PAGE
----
The Deception Of Good Intentions

Have you seen this video? It's pretty funny. I don't know if they're acting or not, but it does represent the art of deception. We've all been bamboozled by a magic trick. We know it's not really magic but we can't figure out what's going on. From one point of view, it seems like magic and from another, it's obviously not.

One of the great barriers to accomplishment is the deception of good intentions. You may be wondering, "what's wrong with having good intentions?" Nothing is wrong with good intentions in themselves, but by themselves, good intentions can rob us of actual productivity. In other words, intending to do something good is not the same as actually doing it.

But what do you think? A man had two sons, and he came to the first and said, ‘Son, go work today in the vineyard.’ And he answered, ‘I will not’; but afterward he regretted it and went. The man came to the second and said the same thing; and he answered, ‘I will, sir’; but he did not go. Which of the two did the will of his father?” - Matthew 21:28-31 

This parable displays a simple but profound truth about obedience - either you do it or you don't, and your original intentions did not matter.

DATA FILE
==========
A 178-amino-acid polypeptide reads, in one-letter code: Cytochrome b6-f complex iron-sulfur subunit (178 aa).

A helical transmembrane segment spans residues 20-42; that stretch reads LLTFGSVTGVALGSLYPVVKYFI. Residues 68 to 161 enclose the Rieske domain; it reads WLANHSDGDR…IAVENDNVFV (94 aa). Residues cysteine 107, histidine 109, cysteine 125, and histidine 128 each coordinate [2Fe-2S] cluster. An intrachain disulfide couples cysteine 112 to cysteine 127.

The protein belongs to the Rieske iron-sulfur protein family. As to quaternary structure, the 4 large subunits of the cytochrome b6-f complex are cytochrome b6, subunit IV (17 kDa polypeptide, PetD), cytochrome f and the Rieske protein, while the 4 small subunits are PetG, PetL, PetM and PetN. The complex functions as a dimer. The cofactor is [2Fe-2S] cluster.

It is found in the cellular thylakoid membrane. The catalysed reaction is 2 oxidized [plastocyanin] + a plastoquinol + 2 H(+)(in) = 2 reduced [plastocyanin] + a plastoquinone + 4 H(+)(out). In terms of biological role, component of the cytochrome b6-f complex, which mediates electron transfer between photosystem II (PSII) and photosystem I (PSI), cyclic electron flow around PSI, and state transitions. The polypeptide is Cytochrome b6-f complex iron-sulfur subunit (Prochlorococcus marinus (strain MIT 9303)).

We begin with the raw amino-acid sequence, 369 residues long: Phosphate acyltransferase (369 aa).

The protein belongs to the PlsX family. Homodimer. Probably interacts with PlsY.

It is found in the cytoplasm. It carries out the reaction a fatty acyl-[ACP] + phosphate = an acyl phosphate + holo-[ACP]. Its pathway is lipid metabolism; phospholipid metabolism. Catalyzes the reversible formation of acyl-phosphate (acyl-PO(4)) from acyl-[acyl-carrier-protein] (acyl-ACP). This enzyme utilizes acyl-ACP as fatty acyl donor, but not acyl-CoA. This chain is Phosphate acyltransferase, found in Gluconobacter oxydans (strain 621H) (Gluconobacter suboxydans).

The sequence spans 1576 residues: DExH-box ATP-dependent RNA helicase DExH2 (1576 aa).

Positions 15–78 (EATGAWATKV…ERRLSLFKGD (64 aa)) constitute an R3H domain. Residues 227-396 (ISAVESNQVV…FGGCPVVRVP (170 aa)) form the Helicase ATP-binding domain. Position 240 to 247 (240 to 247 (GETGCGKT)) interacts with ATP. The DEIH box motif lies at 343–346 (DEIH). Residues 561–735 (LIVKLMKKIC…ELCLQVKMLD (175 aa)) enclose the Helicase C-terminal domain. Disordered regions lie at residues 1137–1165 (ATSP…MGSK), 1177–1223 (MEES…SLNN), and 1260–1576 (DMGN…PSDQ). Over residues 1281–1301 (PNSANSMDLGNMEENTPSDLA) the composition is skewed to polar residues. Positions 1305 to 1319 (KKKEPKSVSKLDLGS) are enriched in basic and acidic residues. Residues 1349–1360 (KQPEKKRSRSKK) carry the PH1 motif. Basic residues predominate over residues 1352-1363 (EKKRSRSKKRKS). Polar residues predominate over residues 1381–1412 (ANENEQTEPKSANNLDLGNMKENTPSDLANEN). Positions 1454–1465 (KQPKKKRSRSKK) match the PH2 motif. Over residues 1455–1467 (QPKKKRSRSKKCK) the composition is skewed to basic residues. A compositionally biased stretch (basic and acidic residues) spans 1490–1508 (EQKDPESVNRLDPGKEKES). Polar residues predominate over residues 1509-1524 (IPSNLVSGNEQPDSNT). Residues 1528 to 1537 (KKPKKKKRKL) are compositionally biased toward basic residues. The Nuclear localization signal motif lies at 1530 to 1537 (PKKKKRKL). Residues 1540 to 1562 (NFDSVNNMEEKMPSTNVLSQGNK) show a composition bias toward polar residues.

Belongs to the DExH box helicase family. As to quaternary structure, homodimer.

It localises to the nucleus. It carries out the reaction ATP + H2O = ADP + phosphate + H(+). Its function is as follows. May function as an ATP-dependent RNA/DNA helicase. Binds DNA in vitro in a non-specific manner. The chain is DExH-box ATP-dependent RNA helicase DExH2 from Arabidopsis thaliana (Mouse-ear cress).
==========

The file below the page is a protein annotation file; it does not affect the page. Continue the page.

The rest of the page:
So where is the deception?  Having good intentions can include making plans, dreaming out loud, and imagining the difference you'll make. All of these things give us an emotional boost. The feeling of doing good things often comes to us up front when we are first embracing an idea. We get excited about it and enjoy the feeling of it without actually doing anything. Those feelings deceive us into thinking that we have accomplished something. 

It looks like this: 
1) We get an inspiring idea 
2) The exciting feelings of accomplishing it come to us up front
3) We put off the work of actually doing it
4) We let the feelings of good intentions replace the actual accomplishment.

Have you made plans that you never completed? Have you dreamed about helping someone but just haven't found the time? Don't be deceived by the euphoria of the dream up front. You're not finished until the deed is actually done.

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